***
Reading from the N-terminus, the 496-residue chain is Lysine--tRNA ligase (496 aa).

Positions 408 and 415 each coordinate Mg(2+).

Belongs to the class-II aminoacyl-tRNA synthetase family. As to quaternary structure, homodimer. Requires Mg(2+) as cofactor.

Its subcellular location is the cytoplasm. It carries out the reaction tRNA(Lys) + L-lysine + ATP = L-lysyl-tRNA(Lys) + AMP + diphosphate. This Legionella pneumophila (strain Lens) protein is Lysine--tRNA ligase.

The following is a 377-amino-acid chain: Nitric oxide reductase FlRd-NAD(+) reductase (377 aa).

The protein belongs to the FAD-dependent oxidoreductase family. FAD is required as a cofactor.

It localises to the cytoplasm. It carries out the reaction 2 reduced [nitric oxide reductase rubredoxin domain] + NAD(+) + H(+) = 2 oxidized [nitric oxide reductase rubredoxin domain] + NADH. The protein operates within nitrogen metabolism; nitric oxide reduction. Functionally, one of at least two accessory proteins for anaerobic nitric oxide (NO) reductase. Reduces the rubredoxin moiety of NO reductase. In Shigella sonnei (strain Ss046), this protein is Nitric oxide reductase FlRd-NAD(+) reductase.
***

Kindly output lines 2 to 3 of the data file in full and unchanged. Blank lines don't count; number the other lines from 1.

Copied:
Positions 408 and 415 each coordinate Mg(2+).

Belongs to the class-II aminoacyl-tRNA synthetase family. As to quaternary structure, homodimer. Requires Mg(2+) as cofactor.